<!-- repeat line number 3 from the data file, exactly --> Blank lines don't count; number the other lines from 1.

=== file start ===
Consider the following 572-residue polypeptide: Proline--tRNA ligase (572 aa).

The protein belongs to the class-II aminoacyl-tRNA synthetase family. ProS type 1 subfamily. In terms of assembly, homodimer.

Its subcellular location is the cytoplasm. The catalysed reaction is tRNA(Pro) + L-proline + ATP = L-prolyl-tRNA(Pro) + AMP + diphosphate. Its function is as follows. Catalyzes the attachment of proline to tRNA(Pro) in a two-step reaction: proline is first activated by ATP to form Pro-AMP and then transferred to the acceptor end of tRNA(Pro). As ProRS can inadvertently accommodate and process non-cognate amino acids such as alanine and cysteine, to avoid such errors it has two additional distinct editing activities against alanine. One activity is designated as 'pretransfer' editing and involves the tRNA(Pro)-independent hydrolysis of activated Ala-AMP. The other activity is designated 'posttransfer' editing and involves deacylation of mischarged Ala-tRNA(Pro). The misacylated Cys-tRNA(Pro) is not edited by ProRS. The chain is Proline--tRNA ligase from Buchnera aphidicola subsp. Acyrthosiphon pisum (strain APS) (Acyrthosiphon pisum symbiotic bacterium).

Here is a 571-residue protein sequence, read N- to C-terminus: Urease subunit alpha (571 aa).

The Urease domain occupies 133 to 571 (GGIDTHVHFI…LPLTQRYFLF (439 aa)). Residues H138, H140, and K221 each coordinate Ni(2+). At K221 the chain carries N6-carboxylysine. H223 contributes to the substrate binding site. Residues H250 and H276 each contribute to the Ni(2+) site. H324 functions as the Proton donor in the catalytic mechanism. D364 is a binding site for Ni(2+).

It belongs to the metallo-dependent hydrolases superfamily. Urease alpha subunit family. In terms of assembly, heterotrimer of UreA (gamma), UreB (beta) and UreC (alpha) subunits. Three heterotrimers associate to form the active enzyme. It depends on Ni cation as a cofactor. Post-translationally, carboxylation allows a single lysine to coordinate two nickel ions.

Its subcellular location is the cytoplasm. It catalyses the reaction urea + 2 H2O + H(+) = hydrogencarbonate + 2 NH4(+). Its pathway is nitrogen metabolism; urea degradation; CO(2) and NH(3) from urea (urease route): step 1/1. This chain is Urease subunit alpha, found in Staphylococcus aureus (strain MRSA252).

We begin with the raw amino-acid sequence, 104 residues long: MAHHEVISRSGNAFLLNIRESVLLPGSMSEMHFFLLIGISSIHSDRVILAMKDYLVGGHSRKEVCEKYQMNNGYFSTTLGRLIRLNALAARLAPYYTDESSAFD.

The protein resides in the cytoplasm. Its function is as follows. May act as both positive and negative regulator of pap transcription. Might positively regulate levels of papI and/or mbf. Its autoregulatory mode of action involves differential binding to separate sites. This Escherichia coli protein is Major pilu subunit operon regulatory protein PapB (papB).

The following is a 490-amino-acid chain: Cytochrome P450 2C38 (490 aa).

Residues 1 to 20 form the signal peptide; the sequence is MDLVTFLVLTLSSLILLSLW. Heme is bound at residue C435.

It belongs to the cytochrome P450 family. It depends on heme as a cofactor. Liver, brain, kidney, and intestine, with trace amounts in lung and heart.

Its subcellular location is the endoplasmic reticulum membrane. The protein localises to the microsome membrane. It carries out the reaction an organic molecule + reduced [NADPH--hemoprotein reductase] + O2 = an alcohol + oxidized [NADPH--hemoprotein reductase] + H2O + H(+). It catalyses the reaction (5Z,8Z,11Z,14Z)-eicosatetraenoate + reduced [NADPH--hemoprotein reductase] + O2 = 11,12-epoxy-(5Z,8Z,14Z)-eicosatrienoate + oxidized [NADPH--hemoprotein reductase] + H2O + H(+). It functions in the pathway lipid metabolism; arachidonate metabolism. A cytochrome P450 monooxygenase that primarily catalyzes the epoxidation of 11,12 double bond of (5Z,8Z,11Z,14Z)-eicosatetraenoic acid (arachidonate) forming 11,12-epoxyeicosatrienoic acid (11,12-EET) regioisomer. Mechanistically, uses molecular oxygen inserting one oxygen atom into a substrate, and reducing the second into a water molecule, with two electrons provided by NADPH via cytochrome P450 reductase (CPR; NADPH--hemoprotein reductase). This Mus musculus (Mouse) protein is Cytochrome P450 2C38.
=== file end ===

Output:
Its subcellular location is the cytoplasm. The catalysed reaction is tRNA(Pro) + L-proline + ATP = L-prolyl-tRNA(Pro) + AMP + diphosphate. Its function is as follows. Catalyzes the attachment of proline to tRNA(Pro) in a two-step reaction: proline is first activated by ATP to form Pro-AMP and then transferred to the acceptor end of tRNA(Pro). As ProRS can inadvertently accommodate and process non-cognate amino acids such as alanine and cysteine, to avoid such errors it has two additional distinct editing activities against alanine. One activity is designated as 'pretransfer' editing and involves the tRNA(Pro)-independent hydrolysis of activated Ala-AMP. The other activity is designated 'posttransfer' editing and involves deacylation of mischarged Ala-tRNA(Pro). The misacylated Cys-tRNA(Pro) is not edited by ProRS. The chain is Proline--tRNA ligase from Buchnera aphidicola subsp. Acyrthosiphon pisum (strain APS) (Acyrthosiphon pisum symbiotic bacterium).